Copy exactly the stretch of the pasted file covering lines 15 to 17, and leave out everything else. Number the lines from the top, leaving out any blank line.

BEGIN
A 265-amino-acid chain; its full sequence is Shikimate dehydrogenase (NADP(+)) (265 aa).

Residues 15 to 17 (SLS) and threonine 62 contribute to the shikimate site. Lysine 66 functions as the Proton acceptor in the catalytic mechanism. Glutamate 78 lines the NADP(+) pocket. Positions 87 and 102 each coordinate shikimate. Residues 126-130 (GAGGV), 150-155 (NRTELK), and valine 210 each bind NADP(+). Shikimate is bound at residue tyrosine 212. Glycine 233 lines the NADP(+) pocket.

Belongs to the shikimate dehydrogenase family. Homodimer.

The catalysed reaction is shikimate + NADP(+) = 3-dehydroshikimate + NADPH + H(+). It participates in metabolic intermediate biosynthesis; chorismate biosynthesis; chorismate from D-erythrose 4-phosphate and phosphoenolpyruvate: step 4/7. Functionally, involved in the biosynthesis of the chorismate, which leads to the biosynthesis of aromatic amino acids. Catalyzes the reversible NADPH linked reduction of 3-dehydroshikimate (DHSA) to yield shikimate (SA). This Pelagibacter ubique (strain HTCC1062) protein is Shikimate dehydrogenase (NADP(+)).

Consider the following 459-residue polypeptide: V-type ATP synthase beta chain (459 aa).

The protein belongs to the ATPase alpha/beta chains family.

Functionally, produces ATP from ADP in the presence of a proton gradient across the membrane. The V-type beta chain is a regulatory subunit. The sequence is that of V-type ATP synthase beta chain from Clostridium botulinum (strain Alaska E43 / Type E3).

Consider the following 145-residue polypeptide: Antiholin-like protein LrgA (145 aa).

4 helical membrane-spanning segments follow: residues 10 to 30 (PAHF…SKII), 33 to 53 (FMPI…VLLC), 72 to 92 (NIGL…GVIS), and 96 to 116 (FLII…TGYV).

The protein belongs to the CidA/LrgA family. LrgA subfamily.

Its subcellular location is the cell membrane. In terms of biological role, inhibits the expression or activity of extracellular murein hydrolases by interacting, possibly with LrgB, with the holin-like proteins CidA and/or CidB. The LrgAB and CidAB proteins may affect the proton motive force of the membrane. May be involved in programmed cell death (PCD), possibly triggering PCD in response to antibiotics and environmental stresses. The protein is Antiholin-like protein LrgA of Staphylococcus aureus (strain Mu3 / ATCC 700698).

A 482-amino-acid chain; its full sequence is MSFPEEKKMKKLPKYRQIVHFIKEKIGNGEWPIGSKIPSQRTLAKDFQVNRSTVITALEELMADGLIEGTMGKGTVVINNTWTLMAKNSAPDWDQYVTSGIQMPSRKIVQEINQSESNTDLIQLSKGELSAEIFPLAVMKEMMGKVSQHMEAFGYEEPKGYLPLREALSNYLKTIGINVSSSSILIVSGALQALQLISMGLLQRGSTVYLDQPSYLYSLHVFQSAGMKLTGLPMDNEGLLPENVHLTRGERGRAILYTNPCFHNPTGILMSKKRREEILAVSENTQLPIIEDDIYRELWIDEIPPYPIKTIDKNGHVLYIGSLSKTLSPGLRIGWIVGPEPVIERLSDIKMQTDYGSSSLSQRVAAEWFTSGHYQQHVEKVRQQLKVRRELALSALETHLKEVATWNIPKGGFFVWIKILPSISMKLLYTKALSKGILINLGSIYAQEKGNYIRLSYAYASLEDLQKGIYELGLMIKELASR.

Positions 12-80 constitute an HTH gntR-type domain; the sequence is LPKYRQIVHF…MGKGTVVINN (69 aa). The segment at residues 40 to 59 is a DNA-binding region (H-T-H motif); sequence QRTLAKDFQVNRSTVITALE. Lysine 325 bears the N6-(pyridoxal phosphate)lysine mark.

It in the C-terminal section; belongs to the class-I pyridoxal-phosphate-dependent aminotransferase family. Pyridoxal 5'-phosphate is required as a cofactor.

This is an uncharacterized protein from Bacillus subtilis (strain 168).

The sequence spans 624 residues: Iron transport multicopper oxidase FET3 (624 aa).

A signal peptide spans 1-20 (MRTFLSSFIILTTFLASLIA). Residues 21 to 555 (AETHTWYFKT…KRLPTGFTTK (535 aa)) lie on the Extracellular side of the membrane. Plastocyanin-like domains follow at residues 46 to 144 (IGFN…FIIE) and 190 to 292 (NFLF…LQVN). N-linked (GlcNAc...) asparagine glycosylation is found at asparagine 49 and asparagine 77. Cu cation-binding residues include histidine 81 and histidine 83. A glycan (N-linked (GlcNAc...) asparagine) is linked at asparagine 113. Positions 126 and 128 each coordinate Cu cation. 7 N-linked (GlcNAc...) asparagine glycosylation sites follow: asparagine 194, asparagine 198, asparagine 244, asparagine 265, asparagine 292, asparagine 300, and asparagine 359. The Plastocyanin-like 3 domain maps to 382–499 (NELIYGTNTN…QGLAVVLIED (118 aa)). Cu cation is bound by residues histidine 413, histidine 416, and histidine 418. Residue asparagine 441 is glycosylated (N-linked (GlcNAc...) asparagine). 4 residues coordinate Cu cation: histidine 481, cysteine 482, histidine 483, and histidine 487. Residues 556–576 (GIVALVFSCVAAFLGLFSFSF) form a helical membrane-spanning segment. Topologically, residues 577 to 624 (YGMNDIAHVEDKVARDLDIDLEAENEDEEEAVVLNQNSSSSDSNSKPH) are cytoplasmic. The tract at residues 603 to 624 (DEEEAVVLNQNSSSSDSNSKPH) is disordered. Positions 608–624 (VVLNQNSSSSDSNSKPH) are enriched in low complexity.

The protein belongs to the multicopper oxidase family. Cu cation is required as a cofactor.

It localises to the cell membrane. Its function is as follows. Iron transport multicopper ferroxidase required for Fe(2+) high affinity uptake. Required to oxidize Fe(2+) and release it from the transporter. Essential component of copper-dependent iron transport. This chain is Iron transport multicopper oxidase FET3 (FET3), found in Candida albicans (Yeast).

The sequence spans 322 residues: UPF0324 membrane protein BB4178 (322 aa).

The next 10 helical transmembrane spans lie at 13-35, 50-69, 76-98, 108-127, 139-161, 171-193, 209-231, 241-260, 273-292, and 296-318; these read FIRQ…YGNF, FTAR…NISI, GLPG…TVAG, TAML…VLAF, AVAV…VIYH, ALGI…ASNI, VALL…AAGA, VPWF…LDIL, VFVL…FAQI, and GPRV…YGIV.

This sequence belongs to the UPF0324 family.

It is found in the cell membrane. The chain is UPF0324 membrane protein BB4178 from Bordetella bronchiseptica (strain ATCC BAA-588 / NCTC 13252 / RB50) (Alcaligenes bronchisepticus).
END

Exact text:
This is an uncharacterized protein from Bacillus subtilis (strain 168).

The sequence spans 624 residues: Iron transport multicopper oxidase FET3 (624 aa).

A signal peptide spans 1-20 (MRTFLSSFIILTTFLASLIA). Residues 21 to 555 (AETHTWYFKT…KRLPTGFTTK (535 aa)) lie on the Extracellular side of the membrane. Plastocyanin-like domains follow at residues 46 to 144 (IGFN…FIIE) and 190 to 292 (NFLF…LQVN). N-linked (GlcNAc...) asparagine glycosylation is found at asparagine 49 and asparagine 77. Cu cation-binding residues include histidine 81 and histidine 83. A glycan (N-linked (GlcNAc...) asparagine) is linked at asparagine 113. Positions 126 and 128 each coordinate Cu cation. 7 N-linked (GlcNAc...) asparagine glycosylation sites follow: asparagine 194, asparagine 198, asparagine 244, asparagine 265, asparagine 292, asparagine 300, and asparagine 359. The Plastocyanin-like 3 domain maps to 382–499 (NELIYGTNTN…QGLAVVLIED (118 aa)). Cu cation is bound by residues histidine 413, histidine 416, and histidine 418. Residue asparagine 441 is glycosylated (N-linked (GlcNAc...) asparagine). 4 residues coordinate Cu cation: histidine 481, cysteine 482, histidine 483, and histidine 487. Residues 556–576 (GIVALVFSCVAAFLGLFSFSF) form a helical membrane-spanning segment. Topologically, residues 577 to 624 (YGMNDIAHVEDKVARDLDIDLEAENEDEEEAVVLNQNSSSSDSNSKPH) are cytoplasmic. The tract at residues 603 to 624 (DEEEAVVLNQNSSSSDSNSKPH) is disordered. Positions 608–624 (VVLNQNSSSSDSNSKPH) are enriched in low complexity.